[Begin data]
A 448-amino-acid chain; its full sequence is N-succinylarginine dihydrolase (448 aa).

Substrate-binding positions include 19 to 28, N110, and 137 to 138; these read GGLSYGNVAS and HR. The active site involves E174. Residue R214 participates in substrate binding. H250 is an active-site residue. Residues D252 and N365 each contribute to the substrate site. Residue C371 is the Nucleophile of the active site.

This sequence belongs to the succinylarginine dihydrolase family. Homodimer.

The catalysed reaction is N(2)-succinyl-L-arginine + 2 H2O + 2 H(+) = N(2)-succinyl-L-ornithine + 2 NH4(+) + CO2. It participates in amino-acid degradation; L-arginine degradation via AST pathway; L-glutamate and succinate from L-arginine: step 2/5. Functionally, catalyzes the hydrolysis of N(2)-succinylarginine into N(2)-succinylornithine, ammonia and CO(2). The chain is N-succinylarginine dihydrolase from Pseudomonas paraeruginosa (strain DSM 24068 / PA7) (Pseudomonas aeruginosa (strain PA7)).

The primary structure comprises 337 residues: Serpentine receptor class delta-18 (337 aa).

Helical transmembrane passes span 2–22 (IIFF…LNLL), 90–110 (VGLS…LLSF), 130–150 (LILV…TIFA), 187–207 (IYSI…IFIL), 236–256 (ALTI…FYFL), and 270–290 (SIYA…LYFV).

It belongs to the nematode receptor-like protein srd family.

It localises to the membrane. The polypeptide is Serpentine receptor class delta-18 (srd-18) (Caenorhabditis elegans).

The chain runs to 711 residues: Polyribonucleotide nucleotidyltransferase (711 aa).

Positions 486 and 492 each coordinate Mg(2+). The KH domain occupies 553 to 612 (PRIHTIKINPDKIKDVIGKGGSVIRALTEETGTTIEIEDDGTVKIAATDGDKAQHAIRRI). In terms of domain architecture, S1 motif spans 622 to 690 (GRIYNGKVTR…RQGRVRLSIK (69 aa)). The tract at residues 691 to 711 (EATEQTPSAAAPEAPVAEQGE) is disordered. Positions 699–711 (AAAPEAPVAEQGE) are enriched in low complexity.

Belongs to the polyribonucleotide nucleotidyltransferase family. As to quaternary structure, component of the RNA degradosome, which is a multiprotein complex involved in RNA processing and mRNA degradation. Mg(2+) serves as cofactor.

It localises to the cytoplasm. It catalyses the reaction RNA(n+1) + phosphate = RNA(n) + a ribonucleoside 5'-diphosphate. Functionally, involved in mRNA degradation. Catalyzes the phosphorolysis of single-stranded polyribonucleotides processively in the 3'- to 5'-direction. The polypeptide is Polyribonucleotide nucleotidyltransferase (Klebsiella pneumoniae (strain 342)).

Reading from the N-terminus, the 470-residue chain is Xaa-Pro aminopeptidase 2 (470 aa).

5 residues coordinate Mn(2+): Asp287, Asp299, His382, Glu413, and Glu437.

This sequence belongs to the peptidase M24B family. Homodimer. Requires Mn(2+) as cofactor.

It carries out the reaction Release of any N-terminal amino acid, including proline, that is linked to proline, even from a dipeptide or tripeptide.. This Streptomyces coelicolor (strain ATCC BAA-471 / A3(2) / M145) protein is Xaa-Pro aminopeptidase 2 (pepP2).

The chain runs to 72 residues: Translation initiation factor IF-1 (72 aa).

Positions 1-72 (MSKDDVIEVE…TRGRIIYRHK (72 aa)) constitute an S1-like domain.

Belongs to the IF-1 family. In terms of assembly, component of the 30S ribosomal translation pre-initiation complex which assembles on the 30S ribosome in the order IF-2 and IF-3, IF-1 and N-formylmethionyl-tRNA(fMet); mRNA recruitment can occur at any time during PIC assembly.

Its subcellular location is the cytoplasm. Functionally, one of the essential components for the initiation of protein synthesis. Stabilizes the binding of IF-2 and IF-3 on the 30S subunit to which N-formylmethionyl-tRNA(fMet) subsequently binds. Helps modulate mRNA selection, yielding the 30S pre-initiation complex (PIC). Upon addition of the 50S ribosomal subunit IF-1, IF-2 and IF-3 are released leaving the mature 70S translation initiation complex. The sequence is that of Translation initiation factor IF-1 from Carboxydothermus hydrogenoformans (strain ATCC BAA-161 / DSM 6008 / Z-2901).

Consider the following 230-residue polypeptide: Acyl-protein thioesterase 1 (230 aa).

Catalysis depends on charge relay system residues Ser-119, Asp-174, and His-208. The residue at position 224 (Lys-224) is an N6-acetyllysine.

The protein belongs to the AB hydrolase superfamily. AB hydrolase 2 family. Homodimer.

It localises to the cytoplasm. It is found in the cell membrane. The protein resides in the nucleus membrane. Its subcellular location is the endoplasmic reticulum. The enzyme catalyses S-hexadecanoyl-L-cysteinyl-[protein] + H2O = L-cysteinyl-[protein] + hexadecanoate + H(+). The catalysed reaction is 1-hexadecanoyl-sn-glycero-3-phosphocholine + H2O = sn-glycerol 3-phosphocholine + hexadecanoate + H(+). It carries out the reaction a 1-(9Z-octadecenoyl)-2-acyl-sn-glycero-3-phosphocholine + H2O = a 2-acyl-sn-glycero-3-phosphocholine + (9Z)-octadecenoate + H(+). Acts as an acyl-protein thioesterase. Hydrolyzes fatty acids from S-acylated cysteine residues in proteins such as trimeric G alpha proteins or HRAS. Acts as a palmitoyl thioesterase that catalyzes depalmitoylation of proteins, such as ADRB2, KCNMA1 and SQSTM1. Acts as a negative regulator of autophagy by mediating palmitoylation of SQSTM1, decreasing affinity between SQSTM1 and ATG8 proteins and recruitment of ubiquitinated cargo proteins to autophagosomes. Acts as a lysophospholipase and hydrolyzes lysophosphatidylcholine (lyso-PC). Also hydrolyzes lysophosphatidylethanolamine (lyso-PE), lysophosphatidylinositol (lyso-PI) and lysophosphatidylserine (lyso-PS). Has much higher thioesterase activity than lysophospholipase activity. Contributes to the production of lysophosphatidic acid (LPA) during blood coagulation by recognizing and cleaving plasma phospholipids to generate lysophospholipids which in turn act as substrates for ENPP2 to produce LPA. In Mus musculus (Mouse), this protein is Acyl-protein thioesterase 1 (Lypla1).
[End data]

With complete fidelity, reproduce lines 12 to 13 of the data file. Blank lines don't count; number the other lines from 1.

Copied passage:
It localises to the cytoplasm. It catalyses the reaction RNA(n+1) + phosphate = RNA(n) + a ribonucleoside 5'-diphosphate. Functionally, involved in mRNA degradation. Catalyzes the phosphorolysis of single-stranded polyribonucleotides processively in the 3'- to 5'-direction. The polypeptide is Polyribonucleotide nucleotidyltransferase (Klebsiella pneumoniae (strain 342)).

Reading from the N-terminus, the 470-residue chain is Xaa-Pro aminopeptidase 2 (470 aa).